“[Woodruff’s translation] is clear, fluent, and vigorous, well thought out, readable and forceful. The rhythms are right, ever-present but not too insistent or obvious. “[Woodruff’s translation] is clear, fluent, and vigorous, well thought out, readable and Paul Woodruff is Professor of Philosophy, University of Texas at Austin. Get this from a library! Bacchae.. [Euripides.; Paul Woodruff] — [Woodruff’s translation] is clear, fluent, and vigorous, well thought out, readable and forceful.

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If you are Man or Woman, I am Dionysos. Further, according to Woodruff, Euripides, with his particular framing of the Pentheus myth, “seems to be tacking onto the play a message that does not appear to be integral to the plot” xl.

Bacchae – Euripides – Google Books

And who struck him then? The hamartia of Pentheus in particular is ethical and political above and beyond its relation to Athenian intellectualism. The most effective translation will indicate the unusual ‘womanish’ nature of this mob cf.

University of Massachusetts Press. In addition to a short description and assessment of each edition, the annotated list also reproduces lines and so that readers can compare something from them according to their own preferences. The Bacchae Euripides Full view – Thebes taints me with bastardy. I, Dionysus, son of Zeus, have come to the land of Thebes! Woodruff then considers woodeuff which see the play as a source of ‘rationalism’ Verrall, Norwood and ‘irrationalism’ Dodds.

One of these editions might be preferable to another on different occasions. This pocket size edition does little to promote appreciation of the play.


I am come, the son of Zeus, to this Theban land, Dionysos, to whom the daughter of Kadmos once gave birth, Semele, midwived by lightning-borne fire. I have tried to give the characters the different voices I hear in the Greek, so that the translation can be produced on stage with minimal changes.

Morwood, James Euripides: Woodruff’s substantial introduction presents short discussions, each of a couple of pages or so, grouped under key headings. At the chorus asks Agave to name those who took part in the kill.

voice matters and plays i’ve read: Bacchae by Euripides translated and with notes by Paul Woodruff

Contains an introduction 12 pagesan appendix 1 page discussing the lacuna afterand a chronological note 5 pages, by Lattimore. Dionysus, of course, fulfills his promises stated in the prologue, and he explains the cruelty of doing so–whatever we think of it–by referring to Zeus’ designa line brushed off by Woodruff as a “passing reference” xxiv without major significance.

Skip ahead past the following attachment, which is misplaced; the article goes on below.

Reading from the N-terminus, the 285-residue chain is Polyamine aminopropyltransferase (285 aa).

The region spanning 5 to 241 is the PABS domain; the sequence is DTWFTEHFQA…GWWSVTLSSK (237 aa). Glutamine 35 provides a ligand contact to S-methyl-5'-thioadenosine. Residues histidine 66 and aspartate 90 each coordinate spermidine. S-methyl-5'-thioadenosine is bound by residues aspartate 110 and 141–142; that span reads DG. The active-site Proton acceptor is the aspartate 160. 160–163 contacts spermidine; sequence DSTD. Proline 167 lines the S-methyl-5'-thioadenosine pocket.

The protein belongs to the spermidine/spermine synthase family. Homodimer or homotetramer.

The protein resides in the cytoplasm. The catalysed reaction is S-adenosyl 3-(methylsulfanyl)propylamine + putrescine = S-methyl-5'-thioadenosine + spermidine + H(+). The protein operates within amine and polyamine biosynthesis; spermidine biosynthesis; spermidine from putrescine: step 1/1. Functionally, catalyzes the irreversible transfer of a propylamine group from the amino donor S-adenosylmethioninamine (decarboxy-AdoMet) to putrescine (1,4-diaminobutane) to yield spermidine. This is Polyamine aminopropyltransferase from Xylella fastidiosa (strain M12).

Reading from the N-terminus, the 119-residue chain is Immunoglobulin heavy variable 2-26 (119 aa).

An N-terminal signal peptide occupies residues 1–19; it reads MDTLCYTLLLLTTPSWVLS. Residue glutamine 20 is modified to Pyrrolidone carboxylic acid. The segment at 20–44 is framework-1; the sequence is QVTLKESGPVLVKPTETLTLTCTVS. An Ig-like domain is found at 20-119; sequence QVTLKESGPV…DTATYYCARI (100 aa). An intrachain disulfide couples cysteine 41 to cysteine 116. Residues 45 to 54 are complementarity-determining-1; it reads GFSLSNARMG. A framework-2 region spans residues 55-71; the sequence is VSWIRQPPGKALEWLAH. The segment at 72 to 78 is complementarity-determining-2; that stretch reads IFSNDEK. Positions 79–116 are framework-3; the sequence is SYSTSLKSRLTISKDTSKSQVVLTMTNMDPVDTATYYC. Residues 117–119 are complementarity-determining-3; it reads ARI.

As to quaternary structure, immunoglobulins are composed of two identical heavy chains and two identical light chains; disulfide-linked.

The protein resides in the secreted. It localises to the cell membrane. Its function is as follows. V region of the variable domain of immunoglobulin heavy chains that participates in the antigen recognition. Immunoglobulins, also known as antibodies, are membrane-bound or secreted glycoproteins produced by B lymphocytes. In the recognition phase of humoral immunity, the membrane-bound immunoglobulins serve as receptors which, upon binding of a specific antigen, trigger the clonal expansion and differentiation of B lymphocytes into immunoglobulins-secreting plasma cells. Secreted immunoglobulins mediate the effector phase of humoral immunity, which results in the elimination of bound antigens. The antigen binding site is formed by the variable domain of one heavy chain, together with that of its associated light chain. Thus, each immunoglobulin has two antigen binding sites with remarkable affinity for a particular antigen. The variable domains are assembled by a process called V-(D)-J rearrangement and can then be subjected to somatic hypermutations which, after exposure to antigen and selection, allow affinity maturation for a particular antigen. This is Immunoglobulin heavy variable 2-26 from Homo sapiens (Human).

I have transformed my appearance from god to man and come to this Theban land, and here I am at the streams of Dirce and the waters of Ismenus.

Its commentary targets students with the least amount of preparation and sophistication. Immediately after the palace miracles, a still defiant Pentheus growls at the stranger for suggesting that the king’s efforts to seal off the city will not contain the god. Unfortunately, it uses Murray’s outdated text.

Selected pages Table of Contents. Look on me–Dionysus, Son of Zeus. Bryn Mawr Classical Review This assigns a special purpose to the emotions in negotiating the uniquely human moral realm: Woodruff’s Teiresias explains this in English by setting up a pun between Zeus’ “showing sky” to Hera and the “sewn in thigh” of the later abcchae Contains an introduction 7 pagesa chronology 1 pageand a production note half a page stating that any cuts to the text “must NOT be permitted to affect the essential dimension of a Nature feast.


Character names are abbreviated, the translator is not named, and there are no notes none–as in zero. You see the son of Woldruff. And having changed my form from god to mortal, I am here at the streams of Dirke and the water of Ismenos.

Lastly, the play’s political dimensions are considered by wwoodruff some interpretive remarks of Leinieks and Esposito. Quality Paperback Book Club. Throughout this review, editions from the annotated list are referred to by asterisk plus translator’s name, e. EuripidesPaul Woodruff. Hall’s four page introductory note on the Bacchae is challenging and suggestive. I do woodryff to point out the care with which such lines must be translated, and to recommend better supporting material in cases in which an inexperienced reader of tragedy might have difficulty following the text.

The Bacchae by Euripides – Audience Participation Play Reading with Paul Woodruff

My form I have changed from divine to human, as I come now to Dirce’s streams, to the water of Ismenus. The translation of the text is presented on right hand pages, the commentary faces this on left hand pages.

Reprinted from Vellacott’s Penguin translations: Contains an introductory essay 36 pages with bibliography 3 pages by Martha Nussbaum, a translator’s note 3 pagesand a discussion of the characters 2 pages.